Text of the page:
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Clarification: I'm talking about the INNER airlock door.

Keeping the airlock closed in-between spacewalks sounds safer:

  • In case of accidental puncture of the outside of the module, this has no effect on the rest of the station.

However

  • This removes a (little bit) of livable space for the astronauts
  • It will need to be actually opened up again once you'll want to depart.

So what do they actually do ?

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    $\begingroup$ While I really know nothing about the subject, it seems like using the airlock as "livable space" would not be a good idea... $\endgroup$ – Steve Sep 13 '16 at 14:51
  • $\begingroup$ @Steve Could be a good place to read a book when the coupla is crowded $\endgroup$ – Antzi Dec 5 '16 at 16:43
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The configuration between EVAs is - Inner hatch open, Outer Hatch closed, Inner hatch equalization valves closed.

Reference: ISS EVA Checklist

Look at the POST EVA steps. The first few actions configure the hatch and valves. There are no further steps in POST EVA reconfiguring the hatches or equalization valves.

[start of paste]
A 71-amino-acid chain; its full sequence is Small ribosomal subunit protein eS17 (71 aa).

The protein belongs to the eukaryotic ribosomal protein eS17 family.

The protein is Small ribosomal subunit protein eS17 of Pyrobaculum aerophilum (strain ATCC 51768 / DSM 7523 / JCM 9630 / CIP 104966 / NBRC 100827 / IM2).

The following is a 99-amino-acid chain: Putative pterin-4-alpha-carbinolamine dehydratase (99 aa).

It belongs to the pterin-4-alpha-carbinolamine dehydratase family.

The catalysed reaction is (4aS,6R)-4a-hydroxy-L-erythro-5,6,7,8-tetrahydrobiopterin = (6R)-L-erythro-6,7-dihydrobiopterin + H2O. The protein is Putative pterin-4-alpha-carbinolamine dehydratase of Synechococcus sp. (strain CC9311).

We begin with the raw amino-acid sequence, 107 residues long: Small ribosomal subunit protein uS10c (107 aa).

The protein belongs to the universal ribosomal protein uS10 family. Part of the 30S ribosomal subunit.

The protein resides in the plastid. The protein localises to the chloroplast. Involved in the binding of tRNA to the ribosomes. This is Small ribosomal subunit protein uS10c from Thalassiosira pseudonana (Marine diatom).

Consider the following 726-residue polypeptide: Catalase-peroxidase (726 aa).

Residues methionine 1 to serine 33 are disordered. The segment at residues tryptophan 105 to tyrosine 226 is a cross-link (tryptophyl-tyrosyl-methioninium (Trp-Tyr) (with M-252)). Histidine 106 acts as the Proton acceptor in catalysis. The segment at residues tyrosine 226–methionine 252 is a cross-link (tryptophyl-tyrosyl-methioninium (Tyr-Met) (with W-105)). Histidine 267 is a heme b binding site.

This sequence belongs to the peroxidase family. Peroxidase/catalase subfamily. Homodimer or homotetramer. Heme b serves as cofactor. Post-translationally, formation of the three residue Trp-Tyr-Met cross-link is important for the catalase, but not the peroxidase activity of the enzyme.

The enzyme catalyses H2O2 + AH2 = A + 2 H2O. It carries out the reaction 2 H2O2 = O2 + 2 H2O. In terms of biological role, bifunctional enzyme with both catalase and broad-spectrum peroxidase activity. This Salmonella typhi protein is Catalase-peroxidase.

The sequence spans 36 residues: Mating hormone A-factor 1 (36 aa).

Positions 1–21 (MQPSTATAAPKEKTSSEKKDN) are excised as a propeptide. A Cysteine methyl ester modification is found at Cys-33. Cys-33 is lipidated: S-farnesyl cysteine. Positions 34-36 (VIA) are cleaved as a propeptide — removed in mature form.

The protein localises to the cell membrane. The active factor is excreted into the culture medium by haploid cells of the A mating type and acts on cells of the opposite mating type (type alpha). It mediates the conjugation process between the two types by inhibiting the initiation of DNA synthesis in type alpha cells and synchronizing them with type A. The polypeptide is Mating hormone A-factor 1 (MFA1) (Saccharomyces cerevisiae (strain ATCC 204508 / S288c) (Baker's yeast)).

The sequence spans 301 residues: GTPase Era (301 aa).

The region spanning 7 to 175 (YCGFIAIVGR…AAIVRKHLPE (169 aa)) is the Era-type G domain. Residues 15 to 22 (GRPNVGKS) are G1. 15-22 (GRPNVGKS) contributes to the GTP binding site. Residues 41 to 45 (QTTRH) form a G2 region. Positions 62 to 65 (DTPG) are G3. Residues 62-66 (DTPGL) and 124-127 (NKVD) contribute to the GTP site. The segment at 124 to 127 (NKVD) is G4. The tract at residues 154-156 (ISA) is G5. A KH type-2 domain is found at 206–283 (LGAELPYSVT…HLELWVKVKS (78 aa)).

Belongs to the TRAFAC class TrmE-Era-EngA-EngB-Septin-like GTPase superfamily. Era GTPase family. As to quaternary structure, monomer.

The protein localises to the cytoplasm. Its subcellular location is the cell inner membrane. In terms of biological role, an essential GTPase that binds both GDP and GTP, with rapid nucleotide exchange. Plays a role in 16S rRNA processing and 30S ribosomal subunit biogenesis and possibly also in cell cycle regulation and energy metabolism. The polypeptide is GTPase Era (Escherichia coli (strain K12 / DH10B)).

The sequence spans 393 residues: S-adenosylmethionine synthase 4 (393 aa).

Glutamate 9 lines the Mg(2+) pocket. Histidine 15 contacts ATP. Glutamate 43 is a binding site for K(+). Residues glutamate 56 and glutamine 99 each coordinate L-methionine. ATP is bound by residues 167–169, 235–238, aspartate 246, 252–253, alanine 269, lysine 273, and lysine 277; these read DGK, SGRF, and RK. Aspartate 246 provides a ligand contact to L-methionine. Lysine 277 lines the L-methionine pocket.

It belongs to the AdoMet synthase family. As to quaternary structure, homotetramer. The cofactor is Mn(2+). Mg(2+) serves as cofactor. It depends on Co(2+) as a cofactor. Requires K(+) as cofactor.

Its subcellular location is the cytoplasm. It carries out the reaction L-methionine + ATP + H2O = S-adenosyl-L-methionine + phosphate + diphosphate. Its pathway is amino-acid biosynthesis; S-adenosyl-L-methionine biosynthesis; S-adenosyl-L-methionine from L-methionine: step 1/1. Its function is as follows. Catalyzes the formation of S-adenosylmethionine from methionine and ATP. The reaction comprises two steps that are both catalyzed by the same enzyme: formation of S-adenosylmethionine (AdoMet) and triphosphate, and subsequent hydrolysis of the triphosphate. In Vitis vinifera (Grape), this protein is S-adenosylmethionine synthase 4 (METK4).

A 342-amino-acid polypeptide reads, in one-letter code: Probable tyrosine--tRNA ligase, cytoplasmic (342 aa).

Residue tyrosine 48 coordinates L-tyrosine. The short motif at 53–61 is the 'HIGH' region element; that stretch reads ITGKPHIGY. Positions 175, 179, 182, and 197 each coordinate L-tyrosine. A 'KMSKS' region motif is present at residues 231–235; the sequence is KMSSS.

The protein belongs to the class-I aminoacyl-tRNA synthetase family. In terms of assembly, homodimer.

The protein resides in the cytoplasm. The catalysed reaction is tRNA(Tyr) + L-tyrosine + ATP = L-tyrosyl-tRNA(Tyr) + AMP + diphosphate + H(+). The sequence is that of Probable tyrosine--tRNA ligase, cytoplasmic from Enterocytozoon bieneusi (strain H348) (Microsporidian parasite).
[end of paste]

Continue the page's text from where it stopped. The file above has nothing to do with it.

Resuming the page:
Here is a screen shot of the first page of the procedure.

enter image description here

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Since the airlock acts as a buffer between "inside pressure" and "space pressure", I assume you would always want it to be at one of these pressure levels. By keeping a door open, you are sure that the airlock doesn't get its own third pressure level.

It's like avoiding floating potentials when building an electronic circuit.

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    $\begingroup$ We're not looking for assumptions but answers that can be backed up by references. $\endgroup$ – Organic Marble Dec 5 '16 at 16:25
  • $\begingroup$ This is however, a very good comment. $\endgroup$ – Antzi Dec 5 '16 at 16:41
  • $\begingroup$ Sorry about that, that was my first contribution here. Next time I will put my assumption in the comments. $\endgroup$ – McFabulous Dec 13 '16 at 20:03

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